The case was in court for a whole week. A smug confidence exuded from the opposing counsel as the case against us was presented. Then, with increasing devastation, our lawyer, Brother Warren Cathcart from New Zealand, exposed and nullified each part of the opposition’s case. By Friday, news of the court drama had spread afar, and the court was packed with church dignitaries, government officers, and our Christian brothers. I remember the error on the official court schedule notice. It read: “Solomon Islands Government and the Church of Melanesia v. Jehovah.” We won.

However, the comparative tranquillity of the Happy Isles was not to last. Again, Ann and I found ourselves amid the turmoil and violence of a military coup. Ethnic rivalry led to civil war. On June 5, 2000, the government was toppled and the capital came under the control of armed militants. For some weeks our Assembly Hall became a center for displaced persons. The authorities were amazed that our Christian brothers from opposing ethnic groups were living as one peaceful family under the Assembly Hall roof. What a fine witness this proved to be!

Even the militants respected the neutrality of Jehovah’s Witnesses. This enabled us to persuade one of the commanders to allow a truck with literature and other supplies to be driven to a small group of brothers cut off behind the opposing army’s lines. When we found the families who had been separated from us for some months, I don’t think there was a dry eye among us.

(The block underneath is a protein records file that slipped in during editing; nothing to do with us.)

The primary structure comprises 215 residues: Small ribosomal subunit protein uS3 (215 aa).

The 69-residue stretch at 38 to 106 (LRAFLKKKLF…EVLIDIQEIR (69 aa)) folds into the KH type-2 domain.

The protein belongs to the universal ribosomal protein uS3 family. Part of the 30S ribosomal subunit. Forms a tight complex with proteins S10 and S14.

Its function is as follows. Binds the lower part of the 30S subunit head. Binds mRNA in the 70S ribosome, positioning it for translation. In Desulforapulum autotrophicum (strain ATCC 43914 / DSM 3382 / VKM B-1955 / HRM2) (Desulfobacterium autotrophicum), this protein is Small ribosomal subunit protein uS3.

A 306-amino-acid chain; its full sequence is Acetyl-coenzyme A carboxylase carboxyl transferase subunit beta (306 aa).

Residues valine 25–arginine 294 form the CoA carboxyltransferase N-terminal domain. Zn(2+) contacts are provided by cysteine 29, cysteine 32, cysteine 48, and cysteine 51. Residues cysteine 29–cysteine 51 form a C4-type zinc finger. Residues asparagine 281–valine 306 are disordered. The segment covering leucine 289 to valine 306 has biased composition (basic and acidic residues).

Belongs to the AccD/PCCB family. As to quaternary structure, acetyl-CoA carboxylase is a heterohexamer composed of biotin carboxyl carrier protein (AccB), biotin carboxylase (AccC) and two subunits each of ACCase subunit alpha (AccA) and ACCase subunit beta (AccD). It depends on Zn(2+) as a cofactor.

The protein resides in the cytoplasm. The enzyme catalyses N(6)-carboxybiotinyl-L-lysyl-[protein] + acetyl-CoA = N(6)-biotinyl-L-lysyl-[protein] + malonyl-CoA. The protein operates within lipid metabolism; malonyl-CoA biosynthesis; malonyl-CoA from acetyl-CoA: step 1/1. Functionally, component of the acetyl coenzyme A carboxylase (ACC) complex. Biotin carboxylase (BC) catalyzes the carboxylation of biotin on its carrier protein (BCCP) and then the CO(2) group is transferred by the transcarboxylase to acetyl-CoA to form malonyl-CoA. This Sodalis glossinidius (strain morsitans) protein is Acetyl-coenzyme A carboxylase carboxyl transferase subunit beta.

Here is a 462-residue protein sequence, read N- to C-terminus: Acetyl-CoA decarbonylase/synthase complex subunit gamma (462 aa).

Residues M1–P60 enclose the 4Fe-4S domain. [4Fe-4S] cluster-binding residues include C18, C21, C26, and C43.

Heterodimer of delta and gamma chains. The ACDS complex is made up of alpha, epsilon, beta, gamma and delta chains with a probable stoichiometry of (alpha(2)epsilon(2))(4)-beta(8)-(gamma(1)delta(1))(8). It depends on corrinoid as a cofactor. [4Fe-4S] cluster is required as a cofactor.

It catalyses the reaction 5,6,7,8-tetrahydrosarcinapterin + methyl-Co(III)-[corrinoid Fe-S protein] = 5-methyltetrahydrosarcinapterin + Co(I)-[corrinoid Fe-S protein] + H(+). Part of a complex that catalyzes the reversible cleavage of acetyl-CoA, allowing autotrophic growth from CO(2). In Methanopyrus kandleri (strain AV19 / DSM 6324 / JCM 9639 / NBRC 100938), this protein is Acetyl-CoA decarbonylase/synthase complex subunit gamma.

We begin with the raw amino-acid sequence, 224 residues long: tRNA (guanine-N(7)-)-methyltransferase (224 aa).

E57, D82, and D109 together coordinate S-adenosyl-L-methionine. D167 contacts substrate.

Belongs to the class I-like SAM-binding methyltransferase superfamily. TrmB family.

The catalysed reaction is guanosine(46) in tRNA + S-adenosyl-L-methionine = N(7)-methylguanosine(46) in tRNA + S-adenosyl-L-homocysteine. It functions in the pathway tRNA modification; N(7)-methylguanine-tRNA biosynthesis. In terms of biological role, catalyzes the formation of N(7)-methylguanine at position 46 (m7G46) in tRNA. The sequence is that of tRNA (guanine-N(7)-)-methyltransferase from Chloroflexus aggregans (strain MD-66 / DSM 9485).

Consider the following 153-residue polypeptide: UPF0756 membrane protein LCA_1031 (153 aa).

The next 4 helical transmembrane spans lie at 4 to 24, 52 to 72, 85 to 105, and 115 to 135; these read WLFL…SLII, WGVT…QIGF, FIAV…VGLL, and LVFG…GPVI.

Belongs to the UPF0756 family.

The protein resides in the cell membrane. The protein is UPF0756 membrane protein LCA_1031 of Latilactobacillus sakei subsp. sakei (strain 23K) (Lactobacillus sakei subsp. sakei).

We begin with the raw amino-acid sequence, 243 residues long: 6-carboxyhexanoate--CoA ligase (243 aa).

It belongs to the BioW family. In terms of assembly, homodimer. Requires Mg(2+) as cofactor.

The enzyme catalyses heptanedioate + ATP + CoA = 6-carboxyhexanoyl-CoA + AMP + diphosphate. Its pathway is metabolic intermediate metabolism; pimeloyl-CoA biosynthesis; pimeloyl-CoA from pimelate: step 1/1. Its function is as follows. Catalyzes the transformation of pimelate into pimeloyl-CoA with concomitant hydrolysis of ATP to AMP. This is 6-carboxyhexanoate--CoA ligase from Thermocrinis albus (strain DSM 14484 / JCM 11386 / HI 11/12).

Much to Be Thankful For

Reflecting on our life in Jehovah’s service, we have so much to be thankful for. As parents, we have had the blessing of seeing both our daughters and their husbands, Ray and John, continue to serve Jehovah faithfully. They have been a real support to us in our missionary assignment.

For the past 12 years, Ann and I have had the privilege of serving at the Solomon Islands branch office, and during that time, we have seen the number of Kingdom proclaimers in the Solomon Islands double, reaching over 1,800. Recently, I received the additional privilege of attending the School for Branch Committee Members in Patterson, New York. Truly, we have enjoyed a rich life with many blessings for maintaining the missionary spirit.

[Footnote]

^ par. 10 See the article “We Did Not Procrastinate” in The Watchtower, January 15, 1977.

[Picture on page 23]

On our wedding day, 1960

[Picture on page 24]

In Uganda, Stanley and Esinala Makumba were a source of encouragement to our family

[Picture on page 24]

Sara walking into a neighbor’s hut

[Picture on page 25]

I drew pictures to help me teach Solomon Islanders

[Picture on page 25]

Meeting with an isolated congregation in the Solomon Islands

[Picture on page 26]

Our family today